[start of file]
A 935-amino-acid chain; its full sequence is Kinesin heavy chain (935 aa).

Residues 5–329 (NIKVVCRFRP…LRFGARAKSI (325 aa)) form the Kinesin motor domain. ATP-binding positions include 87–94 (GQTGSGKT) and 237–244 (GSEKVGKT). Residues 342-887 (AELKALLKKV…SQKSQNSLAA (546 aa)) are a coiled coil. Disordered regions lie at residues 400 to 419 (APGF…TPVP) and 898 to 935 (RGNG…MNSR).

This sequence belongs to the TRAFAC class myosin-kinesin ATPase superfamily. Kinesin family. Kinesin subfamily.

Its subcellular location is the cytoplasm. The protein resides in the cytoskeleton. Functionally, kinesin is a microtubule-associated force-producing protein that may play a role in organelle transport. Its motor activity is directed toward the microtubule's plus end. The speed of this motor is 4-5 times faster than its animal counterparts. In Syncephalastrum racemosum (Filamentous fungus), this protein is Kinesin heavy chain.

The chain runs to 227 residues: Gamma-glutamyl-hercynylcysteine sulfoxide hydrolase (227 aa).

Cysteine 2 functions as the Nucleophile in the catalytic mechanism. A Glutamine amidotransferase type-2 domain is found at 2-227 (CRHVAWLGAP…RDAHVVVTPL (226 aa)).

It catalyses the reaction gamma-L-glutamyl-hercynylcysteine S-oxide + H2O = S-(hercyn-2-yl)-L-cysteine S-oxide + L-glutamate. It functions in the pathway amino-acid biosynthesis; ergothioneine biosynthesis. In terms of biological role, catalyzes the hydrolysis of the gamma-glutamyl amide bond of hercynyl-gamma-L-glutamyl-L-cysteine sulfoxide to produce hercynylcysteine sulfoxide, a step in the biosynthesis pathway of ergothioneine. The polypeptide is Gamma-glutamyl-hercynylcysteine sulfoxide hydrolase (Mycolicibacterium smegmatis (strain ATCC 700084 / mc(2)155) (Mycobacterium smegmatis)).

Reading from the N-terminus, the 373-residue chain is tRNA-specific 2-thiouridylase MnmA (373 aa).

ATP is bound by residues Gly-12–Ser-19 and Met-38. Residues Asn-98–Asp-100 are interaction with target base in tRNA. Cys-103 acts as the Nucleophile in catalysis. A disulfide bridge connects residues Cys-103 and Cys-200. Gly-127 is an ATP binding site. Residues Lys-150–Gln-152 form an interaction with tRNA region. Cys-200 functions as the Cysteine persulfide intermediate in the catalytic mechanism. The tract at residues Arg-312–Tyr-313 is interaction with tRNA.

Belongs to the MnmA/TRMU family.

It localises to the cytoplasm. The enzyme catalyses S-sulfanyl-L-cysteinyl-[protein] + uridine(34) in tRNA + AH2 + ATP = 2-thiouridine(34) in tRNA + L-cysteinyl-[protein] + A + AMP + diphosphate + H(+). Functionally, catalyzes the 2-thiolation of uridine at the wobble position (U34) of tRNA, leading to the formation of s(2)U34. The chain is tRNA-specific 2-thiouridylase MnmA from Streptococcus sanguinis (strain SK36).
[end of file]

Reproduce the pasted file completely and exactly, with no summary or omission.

A 935-amino-acid chain; its full sequence is Kinesin heavy chain (935 aa).

Residues 5–329 (NIKVVCRFRP…LRFGARAKSI (325 aa)) form the Kinesin motor domain. ATP-binding positions include 87–94 (GQTGSGKT) and 237–244 (GSEKVGKT). Residues 342-887 (AELKALLKKV…SQKSQNSLAA (546 aa)) are a coiled coil. Disordered regions lie at residues 400 to 419 (APGF…TPVP) and 898 to 935 (RGNG…MNSR).

This sequence belongs to the TRAFAC class myosin-kinesin ATPase superfamily. Kinesin family. Kinesin subfamily.

Its subcellular location is the cytoplasm. The protein resides in the cytoskeleton. Functionally, kinesin is a microtubule-associated force-producing protein that may play a role in organelle transport. Its motor activity is directed toward the microtubule's plus end. The speed of this motor is 4-5 times faster than its animal counterparts. In Syncephalastrum racemosum (Filamentous fungus), this protein is Kinesin heavy chain.

The chain runs to 227 residues: Gamma-glutamyl-hercynylcysteine sulfoxide hydrolase (227 aa).

Cysteine 2 functions as the Nucleophile in the catalytic mechanism. A Glutamine amidotransferase type-2 domain is found at 2-227 (CRHVAWLGAP…RDAHVVVTPL (226 aa)).

It catalyses the reaction gamma-L-glutamyl-hercynylcysteine S-oxide + H2O = S-(hercyn-2-yl)-L-cysteine S-oxide + L-glutamate. It functions in the pathway amino-acid biosynthesis; ergothioneine biosynthesis. In terms of biological role, catalyzes the hydrolysis of the gamma-glutamyl amide bond of hercynyl-gamma-L-glutamyl-L-cysteine sulfoxide to produce hercynylcysteine sulfoxide, a step in the biosynthesis pathway of ergothioneine. The polypeptide is Gamma-glutamyl-hercynylcysteine sulfoxide hydrolase (Mycolicibacterium smegmatis (strain ATCC 700084 / mc(2)155) (Mycobacterium smegmatis)).

Reading from the N-terminus, the 373-residue chain is tRNA-specific 2-thiouridylase MnmA (373 aa).

ATP is bound by residues Gly-12–Ser-19 and Met-38. Residues Asn-98–Asp-100 are interaction with target base in tRNA. Cys-103 acts as the Nucleophile in catalysis. A disulfide bridge connects residues Cys-103 and Cys-200. Gly-127 is an ATP binding site. Residues Lys-150–Gln-152 form an interaction with tRNA region. Cys-200 functions as the Cysteine persulfide intermediate in the catalytic mechanism. The tract at residues Arg-312–Tyr-313 is interaction with tRNA.

Belongs to the MnmA/TRMU family.

It localises to the cytoplasm. The enzyme catalyses S-sulfanyl-L-cysteinyl-[protein] + uridine(34) in tRNA + AH2 + ATP = 2-thiouridine(34) in tRNA + L-cysteinyl-[protein] + A + AMP + diphosphate + H(+). Functionally, catalyzes the 2-thiolation of uridine at the wobble position (U34) of tRNA, leading to the formation of s(2)U34. The chain is tRNA-specific 2-thiouridylase MnmA from Streptococcus sanguinis (strain SK36).